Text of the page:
In this day and age, bills are a plentiful, cumbersome part of most people’s lives. For this reason, many turn to prepaid cell phone plans, which allow customers to own and use cell phones without being tied into a contract.
Prepaid cell phone users pay as they go and only for what they use. This option has attracted many, while others shy away and stick with traditional contract plans.
Pro: If You’ve Got Money, You’ve Got a Phone
More than ever, major companies focus on credit scores. For those with low credit scores, even if the score is from no fault of your own (such as identity theft or a mistake by the credit bureau), it can be hard to get a new cell phone and a new plan. The phone giants may be able to look past a few scars on the report, but may not allow you to open an account for their open protection.
Conversely, prepaid cell phone companies have no issue at all with credit score problems. Why, you ask? Because they’re only extended as much service as you pay for ahead of time. The companies won’t hassle you about a previous delinquent account if you put down $200 worth of service when purchasing your prepaid phone. T-Mobile prepaid smartphones are available to customers without having to sign on the dotted line. This type of plan protects both parties.
Con: It’s Going to Cost You
Unlike contract plans, prepaid cell phone providers charge by the minute for phone calls. If you’re the type that burns up minutes talking on the phone frequently, this will come back to bite you. This type of plan ends up being more costly than a standard rate plan, which issues bills in a flat fee that doesn’t change unless you go over the set amount of minutes and data allotted in your plan.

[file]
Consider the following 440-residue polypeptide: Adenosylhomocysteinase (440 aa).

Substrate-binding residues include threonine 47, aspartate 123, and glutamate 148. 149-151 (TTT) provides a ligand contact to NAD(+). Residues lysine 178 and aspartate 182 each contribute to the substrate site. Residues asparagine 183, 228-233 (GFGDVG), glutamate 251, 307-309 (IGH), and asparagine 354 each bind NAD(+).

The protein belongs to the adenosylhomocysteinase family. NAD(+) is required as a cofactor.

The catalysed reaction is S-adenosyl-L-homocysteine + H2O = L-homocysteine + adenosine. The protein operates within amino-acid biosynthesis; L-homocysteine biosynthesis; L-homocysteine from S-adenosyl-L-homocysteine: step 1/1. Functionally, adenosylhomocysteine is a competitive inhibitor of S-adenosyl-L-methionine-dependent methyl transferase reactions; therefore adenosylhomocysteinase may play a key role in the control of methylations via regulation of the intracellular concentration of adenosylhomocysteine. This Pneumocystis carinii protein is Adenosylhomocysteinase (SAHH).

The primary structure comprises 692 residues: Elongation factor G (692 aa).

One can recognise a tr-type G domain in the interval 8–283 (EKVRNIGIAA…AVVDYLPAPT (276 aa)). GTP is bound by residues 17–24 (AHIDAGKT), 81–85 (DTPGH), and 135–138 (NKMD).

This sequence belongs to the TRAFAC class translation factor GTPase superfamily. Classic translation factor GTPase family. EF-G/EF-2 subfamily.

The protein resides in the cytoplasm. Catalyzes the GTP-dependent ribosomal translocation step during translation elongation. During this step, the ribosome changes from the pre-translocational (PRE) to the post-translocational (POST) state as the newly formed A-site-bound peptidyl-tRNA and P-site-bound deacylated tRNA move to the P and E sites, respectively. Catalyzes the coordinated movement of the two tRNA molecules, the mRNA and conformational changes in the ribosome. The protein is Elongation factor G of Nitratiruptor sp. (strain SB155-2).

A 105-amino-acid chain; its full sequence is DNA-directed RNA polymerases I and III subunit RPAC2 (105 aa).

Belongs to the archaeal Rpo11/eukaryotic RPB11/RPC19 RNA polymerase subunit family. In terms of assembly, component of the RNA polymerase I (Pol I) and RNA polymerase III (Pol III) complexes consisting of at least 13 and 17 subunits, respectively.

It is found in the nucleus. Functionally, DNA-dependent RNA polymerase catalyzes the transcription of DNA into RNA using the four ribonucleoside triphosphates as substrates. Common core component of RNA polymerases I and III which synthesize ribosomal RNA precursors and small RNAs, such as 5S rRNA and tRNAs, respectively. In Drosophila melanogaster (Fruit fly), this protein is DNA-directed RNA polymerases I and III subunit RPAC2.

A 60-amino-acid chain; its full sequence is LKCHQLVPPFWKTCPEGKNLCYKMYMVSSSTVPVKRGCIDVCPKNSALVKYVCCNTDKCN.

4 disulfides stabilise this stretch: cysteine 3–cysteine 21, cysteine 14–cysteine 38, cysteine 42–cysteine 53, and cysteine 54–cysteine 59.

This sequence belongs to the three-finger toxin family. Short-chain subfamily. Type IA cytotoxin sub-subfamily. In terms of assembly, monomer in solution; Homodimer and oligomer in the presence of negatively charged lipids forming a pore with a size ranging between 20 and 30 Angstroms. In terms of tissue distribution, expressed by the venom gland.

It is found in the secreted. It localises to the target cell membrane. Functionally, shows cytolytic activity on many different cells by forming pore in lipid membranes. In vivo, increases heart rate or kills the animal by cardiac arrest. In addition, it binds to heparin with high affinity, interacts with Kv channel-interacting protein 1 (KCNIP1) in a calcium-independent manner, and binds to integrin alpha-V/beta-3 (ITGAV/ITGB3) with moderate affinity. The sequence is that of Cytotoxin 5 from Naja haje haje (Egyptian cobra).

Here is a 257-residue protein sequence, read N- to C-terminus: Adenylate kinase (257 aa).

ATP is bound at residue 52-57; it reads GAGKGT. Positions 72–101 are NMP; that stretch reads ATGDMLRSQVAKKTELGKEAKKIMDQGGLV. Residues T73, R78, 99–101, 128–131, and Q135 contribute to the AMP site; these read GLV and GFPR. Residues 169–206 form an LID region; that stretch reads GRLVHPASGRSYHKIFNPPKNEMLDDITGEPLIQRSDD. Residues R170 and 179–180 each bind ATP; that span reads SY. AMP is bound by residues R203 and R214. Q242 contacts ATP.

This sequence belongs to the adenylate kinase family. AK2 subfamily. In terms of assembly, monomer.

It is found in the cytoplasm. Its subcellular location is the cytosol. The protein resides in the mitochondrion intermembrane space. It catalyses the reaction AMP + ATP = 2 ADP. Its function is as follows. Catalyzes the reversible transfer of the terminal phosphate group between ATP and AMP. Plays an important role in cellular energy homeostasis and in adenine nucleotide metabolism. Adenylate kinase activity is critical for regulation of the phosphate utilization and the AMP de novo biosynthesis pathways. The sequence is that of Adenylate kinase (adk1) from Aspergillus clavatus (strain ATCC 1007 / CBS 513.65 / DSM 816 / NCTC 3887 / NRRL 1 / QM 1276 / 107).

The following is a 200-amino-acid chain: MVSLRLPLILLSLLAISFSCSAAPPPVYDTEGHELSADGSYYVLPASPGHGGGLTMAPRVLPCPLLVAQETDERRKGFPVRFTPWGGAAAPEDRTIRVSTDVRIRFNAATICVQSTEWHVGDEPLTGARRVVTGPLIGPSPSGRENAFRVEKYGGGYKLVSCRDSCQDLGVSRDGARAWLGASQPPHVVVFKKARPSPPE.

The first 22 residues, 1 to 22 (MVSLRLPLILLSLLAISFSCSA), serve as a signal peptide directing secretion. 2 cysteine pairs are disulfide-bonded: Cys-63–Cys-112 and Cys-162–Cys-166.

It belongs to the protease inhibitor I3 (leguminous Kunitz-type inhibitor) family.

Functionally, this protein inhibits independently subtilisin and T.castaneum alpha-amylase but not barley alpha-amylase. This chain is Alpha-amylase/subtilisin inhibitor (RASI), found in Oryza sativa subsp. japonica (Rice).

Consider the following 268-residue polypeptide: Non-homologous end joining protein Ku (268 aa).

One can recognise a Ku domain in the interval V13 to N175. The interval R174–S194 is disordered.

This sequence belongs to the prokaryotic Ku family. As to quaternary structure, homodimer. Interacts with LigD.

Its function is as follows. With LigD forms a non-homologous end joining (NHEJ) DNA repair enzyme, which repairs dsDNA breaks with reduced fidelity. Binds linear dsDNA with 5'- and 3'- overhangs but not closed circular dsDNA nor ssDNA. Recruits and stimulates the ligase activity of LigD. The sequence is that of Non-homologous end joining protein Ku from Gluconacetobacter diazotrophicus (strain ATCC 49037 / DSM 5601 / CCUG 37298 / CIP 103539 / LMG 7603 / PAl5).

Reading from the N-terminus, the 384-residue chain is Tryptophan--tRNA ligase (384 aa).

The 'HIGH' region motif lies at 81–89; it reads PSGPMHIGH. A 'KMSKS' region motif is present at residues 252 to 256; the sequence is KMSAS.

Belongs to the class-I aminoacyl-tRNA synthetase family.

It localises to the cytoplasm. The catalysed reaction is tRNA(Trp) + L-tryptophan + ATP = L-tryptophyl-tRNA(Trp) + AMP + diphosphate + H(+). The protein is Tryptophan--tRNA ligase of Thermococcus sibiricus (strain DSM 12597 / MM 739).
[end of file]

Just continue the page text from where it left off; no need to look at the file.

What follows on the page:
Pro: No Bills, No Penalties
With T-Mobile prepaid smartphones, there’s no monthly bill to worry about, meaning no concern with juggling payments and due dates. You simply add minutes to your phone whenever you’re running low or feel the need. This comes in handy in those situations where funds may be low. With a contract phone, if the due date rolls around and you don’t have the money, not only will your phone service be interrupted, but you’ll have to pay a late fee in addition to your bill to get it reinstated. If you run out of minutes on your prepaid phone, you’ll simply be without phone service until you decide to add more.
Con: No Contract, No Credit
While credit scores are often mentioned as something that hurts you, it actually works to your advantage. Having a phone contract open builds a credit track record. For someone with new credit, this is essential. Car notes and mortgages are hard to come by for newcomers, so a phone bill is an excellent method to begin establishing credit for yourself.